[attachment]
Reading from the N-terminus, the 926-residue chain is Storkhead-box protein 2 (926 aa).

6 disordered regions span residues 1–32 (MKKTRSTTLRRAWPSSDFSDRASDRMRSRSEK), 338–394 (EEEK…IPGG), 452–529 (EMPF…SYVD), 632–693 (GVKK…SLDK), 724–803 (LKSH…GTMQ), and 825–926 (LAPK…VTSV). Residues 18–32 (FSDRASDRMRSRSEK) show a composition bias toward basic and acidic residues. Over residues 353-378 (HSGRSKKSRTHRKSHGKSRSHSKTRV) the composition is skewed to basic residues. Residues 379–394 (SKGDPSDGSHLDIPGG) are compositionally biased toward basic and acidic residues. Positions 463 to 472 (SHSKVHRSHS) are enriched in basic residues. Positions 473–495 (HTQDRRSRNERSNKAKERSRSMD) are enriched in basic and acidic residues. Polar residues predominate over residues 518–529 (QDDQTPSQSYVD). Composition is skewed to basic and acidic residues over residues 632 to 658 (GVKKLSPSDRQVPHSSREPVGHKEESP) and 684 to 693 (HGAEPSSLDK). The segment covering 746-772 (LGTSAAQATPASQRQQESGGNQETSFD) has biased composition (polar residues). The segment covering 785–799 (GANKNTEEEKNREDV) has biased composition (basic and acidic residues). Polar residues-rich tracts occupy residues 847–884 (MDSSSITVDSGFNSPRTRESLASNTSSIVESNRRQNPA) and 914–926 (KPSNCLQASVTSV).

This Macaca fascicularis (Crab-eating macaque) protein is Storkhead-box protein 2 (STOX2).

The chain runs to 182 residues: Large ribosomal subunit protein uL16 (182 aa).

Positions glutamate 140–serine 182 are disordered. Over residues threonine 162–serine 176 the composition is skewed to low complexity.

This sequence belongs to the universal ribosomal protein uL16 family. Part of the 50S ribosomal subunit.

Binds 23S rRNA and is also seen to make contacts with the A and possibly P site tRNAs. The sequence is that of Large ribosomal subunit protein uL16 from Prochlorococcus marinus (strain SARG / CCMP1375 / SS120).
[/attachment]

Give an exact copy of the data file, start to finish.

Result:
Reading from the N-terminus, the 926-residue chain is Storkhead-box protein 2 (926 aa).

6 disordered regions span residues 1–32 (MKKTRSTTLRRAWPSSDFSDRASDRMRSRSEK), 338–394 (EEEK…IPGG), 452–529 (EMPF…SYVD), 632–693 (GVKK…SLDK), 724–803 (LKSH…GTMQ), and 825–926 (LAPK…VTSV). Residues 18–32 (FSDRASDRMRSRSEK) show a composition bias toward basic and acidic residues. Over residues 353-378 (HSGRSKKSRTHRKSHGKSRSHSKTRV) the composition is skewed to basic residues. Residues 379–394 (SKGDPSDGSHLDIPGG) are compositionally biased toward basic and acidic residues. Positions 463 to 472 (SHSKVHRSHS) are enriched in basic residues. Positions 473–495 (HTQDRRSRNERSNKAKERSRSMD) are enriched in basic and acidic residues. Polar residues predominate over residues 518–529 (QDDQTPSQSYVD). Composition is skewed to basic and acidic residues over residues 632 to 658 (GVKKLSPSDRQVPHSSREPVGHKEESP) and 684 to 693 (HGAEPSSLDK). The segment covering 746-772 (LGTSAAQATPASQRQQESGGNQETSFD) has biased composition (polar residues). The segment covering 785–799 (GANKNTEEEKNREDV) has biased composition (basic and acidic residues). Polar residues-rich tracts occupy residues 847–884 (MDSSSITVDSGFNSPRTRESLASNTSSIVESNRRQNPA) and 914–926 (KPSNCLQASVTSV).

This Macaca fascicularis (Crab-eating macaque) protein is Storkhead-box protein 2 (STOX2).

The chain runs to 182 residues: Large ribosomal subunit protein uL16 (182 aa).

Positions glutamate 140–serine 182 are disordered. Over residues threonine 162–serine 176 the composition is skewed to low complexity.

This sequence belongs to the universal ribosomal protein uL16 family. Part of the 50S ribosomal subunit.

Binds 23S rRNA and is also seen to make contacts with the A and possibly P site tRNAs. The sequence is that of Large ribosomal subunit protein uL16 from Prochlorococcus marinus (strain SARG / CCMP1375 / SS120).